© Copyright 2005 by the Wyoming Department of Employment, Research & Planning
Vol. 42 No. 4

Wyoming Unemployment Falls to 2.9 Percent in February
by: David Bullard, Senior Economist

Wyoming’s seasonally adjusted unemployment rate fell from 3.4 percent in January to 2.9 percent in February. It remained well below the U.S. unemployment rate of 5.4 percent. Despite falling unemployment, Wyoming’s civilian labor force (the sum of all employed and unemployed individuals) grew at a modest pace, increasing by 2,895 people or 1.0 percent from its February 2004 level. The overall growth in Wyoming’s economy appears to be related to relatively high energy prices, and has led to job gains in the Natural Resources & Mining sector. 

From January to February, Wyoming gained 300 jobs (0.1%). Seasonal job losses in Manufacturing (-400 jobs or -4.1%) were more than offset by gains in Educational & Health Services (300 jobs or 1.4%), Leisure & Hospitality (300 jobs or 1.0%), and Government (500 jobs or 0.8%). 

Employment rose by 5,900 jobs or 2.4 percent when compared to February 2004. Natural Resources & Mining (including oil & gas) continued to grow at a rapid pace, adding 2,600 jobs or 13.7 percent. Other growing sectors included Manufacturing (300 jobs or 3.3%), Wholesale Trade (200 jobs or 2.8%), Retail Trade (200 jobs or 0.7%), Transportation & Utilities (200 jobs or 1.7%), Financial Activities (200 jobs or 2.0%), Educational & Health Services (900 jobs or 4.3%), and Leisure & Hospitality (800 jobs or 2.8%). No major sectors lost jobs when compared with February 2004 employment levels.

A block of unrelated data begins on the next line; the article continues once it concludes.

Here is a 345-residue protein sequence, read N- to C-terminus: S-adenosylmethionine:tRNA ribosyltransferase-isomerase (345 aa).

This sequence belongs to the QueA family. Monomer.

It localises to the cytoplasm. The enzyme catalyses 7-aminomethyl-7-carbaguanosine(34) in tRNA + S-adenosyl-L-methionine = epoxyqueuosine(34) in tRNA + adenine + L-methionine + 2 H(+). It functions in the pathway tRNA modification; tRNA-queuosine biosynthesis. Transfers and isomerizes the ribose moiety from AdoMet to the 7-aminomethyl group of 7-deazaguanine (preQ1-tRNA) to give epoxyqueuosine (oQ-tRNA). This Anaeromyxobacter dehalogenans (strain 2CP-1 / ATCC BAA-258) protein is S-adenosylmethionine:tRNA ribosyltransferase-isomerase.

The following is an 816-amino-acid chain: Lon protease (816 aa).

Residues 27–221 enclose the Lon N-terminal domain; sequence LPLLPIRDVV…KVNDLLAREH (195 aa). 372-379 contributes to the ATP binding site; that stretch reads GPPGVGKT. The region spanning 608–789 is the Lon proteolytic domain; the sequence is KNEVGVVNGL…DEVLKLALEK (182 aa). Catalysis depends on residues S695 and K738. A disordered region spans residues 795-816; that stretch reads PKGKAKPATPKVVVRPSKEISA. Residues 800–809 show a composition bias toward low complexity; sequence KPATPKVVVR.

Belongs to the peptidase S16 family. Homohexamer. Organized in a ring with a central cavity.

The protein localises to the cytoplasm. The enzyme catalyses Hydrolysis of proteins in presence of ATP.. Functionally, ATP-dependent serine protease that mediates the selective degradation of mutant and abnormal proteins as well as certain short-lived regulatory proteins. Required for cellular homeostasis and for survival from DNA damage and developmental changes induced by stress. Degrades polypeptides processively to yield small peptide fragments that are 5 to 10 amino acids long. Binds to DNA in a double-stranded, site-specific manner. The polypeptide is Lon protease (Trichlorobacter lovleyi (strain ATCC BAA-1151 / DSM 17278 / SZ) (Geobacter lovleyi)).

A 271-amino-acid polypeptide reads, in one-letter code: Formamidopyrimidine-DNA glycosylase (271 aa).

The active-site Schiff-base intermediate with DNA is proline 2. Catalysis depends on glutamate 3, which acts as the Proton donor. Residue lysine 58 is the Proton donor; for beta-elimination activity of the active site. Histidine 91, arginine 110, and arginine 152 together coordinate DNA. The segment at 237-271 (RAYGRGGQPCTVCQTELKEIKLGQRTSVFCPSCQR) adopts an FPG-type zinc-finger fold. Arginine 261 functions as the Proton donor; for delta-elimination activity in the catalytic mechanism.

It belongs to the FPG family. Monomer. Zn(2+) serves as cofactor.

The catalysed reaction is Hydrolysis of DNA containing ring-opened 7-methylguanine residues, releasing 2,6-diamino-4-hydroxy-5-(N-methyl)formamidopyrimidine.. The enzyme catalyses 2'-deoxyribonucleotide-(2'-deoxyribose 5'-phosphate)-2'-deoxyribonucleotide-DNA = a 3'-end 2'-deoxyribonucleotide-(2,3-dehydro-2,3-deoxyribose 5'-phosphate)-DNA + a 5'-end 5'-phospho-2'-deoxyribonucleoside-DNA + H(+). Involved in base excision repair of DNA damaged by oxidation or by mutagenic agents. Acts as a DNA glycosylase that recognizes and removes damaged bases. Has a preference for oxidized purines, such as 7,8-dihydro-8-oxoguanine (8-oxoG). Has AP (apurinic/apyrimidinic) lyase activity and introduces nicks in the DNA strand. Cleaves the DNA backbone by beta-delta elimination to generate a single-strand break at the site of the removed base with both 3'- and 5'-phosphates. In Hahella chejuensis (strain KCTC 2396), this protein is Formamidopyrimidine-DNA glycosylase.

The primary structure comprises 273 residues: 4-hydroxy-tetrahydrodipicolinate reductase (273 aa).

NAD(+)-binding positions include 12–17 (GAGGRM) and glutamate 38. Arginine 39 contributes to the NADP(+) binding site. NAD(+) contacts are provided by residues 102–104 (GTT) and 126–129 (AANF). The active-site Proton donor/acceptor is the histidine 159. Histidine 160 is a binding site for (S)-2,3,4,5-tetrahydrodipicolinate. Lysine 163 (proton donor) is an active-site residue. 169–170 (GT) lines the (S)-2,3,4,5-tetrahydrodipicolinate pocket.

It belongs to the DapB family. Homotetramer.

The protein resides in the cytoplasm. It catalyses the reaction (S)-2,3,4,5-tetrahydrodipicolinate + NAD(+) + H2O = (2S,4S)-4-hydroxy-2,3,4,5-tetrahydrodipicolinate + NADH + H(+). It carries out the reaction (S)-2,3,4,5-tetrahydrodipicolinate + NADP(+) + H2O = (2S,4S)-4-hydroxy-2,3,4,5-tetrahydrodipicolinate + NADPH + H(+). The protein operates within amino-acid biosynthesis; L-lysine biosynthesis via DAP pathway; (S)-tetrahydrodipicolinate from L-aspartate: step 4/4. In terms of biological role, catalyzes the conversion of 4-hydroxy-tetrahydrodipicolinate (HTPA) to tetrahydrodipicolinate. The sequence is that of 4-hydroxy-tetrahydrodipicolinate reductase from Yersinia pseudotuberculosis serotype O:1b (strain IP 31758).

Across Wyoming’s 23 counties, almost all unemployment rates decreased from January to February. Big Horn County posted the highest unemployment rate in February (5.4%) and it was followed closely by Platte (5.3%) and Fremont (5.1%) counties. Sublette County had the lowest unemployment rate (2.1%), followed by Campbell (2.7%) and Albany (2.8%) counties. 


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